Keep your heart with all vigilance, for from it flows the wellspring of life.” ~Proverbs 4:23

The words we say have great impact on others.  They come from our heart.  Our heart can absorb good and bad.  Our heart can leak good and bad to the people around us.

Words have meanings.  Harsh meanings and kind meanings.  Sometimes words just have a simple definition, and people skew it up.  Add more to it then necessary.

The word retarded is an adjective.  The dictionary definition is “characterized by a slowness or limitation in intellectual understanding and awareness, emotional development, academic progress, etc.”   It describes someone.  A person.  A person who is intellectually, physically, emotionally and academically slow.

My daughter’s medical records have the term “mentally retarded” written all over them.  After she was born we were googling what Down Syndrome was and each time in the description, “mental retardation” would come up.  When people would ask “how bad she would be?”  they were really asking how slow or how retarded will she be.  We didn’t have an answer.  The word describes my daughter, but it does not define her.

After she was born, I started thinking about the word.  Started mulling it over in my head and my heart.  I never knew where I stood.  It was such a gray area for me.  I grew up in New England.  I grew up around kids using the word all the time to describe something that wasn’t working or even sometimes someone whom they didn’t like or describing something that someone had done was foolish.   I heard the word, but I didn’t really use it.  I wasn’t offended by it either.  But after our daughter was born, I wondered if I should be.

Several years before Tullie was born, Martha Beck wrote a book called Expecting Adam.  I had started looking around at some forums with families with children with DS and everyone was freaking out about this book.  The author used the word “retarded” several times.  She used it in context.  She used it correctly.  While I read it I could relate to her, and I remember how honest and raw she was about her feelings.  She was saying what I had been thinking but didn’t have enough guts to actually say in public.  The DS world got so angry with her about using the word.   There was a lot of criticism and not many kind things said about her, which I found more offensive.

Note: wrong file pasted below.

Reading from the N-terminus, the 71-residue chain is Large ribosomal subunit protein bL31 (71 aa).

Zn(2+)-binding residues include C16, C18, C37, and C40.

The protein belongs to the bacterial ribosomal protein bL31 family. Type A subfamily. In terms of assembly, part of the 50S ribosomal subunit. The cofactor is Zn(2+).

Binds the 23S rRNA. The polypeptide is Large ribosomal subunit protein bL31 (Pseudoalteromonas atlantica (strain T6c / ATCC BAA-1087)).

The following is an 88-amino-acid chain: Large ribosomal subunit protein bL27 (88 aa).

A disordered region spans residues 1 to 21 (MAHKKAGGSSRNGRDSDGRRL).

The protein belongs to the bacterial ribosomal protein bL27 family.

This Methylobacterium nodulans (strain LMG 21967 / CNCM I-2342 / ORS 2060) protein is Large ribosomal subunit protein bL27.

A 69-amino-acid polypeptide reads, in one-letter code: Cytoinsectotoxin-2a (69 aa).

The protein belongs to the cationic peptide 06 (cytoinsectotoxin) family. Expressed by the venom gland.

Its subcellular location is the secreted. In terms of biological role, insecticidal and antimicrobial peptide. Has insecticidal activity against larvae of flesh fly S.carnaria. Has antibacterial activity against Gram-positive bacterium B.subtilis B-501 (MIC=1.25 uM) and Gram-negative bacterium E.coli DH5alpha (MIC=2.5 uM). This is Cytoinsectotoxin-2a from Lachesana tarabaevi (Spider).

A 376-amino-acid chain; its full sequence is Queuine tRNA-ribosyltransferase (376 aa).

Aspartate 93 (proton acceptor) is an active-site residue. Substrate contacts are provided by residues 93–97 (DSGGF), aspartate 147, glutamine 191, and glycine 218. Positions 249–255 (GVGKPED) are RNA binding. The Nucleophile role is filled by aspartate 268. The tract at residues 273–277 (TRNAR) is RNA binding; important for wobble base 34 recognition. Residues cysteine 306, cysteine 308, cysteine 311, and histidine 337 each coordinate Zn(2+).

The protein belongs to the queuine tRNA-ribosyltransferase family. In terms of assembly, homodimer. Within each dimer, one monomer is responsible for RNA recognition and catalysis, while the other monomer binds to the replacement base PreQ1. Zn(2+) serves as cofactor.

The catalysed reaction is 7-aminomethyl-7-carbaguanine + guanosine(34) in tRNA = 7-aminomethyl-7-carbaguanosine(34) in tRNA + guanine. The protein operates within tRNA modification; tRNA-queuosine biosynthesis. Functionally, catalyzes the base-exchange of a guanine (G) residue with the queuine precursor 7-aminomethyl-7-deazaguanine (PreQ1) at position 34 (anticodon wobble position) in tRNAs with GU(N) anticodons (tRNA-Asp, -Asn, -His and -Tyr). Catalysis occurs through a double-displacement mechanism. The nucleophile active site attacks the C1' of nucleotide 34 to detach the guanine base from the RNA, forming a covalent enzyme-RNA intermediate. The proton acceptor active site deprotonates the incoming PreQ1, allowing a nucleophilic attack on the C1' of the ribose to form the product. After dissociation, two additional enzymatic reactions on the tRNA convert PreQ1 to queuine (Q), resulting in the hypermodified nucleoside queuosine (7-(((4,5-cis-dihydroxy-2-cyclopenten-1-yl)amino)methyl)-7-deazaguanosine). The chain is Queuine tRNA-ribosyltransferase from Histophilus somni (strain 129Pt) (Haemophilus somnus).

Over the last few years there has been a big push to end the “R” word.  I get an unsettling feeling about that too.  The word itself isn’t bad.  It’s how people are using it.  It’s the heart.  Our hearts leak folly and sin.

Keep your heart with all vigilance, for from it flows the wellspring of life.” ~Proverbs 4:23

I believe that we need to educate people on the meaning of the word retarded.  We need to tell them the real definition.  The one the doctors use.  Our society has skewed the word to be derogatory and offensive.

One day one of my kids will  ask me if their sister is retarded (and I hope that it’s because they heard the word and they want the true definition from us).  It’s going to be an innocent enough question, but if I say no to them then I’ll lying.  I cannot redefine a word, but I can give my children the true meaning.  I can tell them that their sister is slow academically, physically and cognitively, but she is smart.  Because she is slow to learn does not mean that she is not smart, it just means it takes longer.

When we use the word retarded properly and in context it isn’t offensive.  When it’s used with the intention to hurt someone and to offend it is full of offense and harm.

I decided that when someone uses the word around me I’m not going to be offended.  I’m not in charge of their heart.  

Words only have the power we give them.


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The “R” Word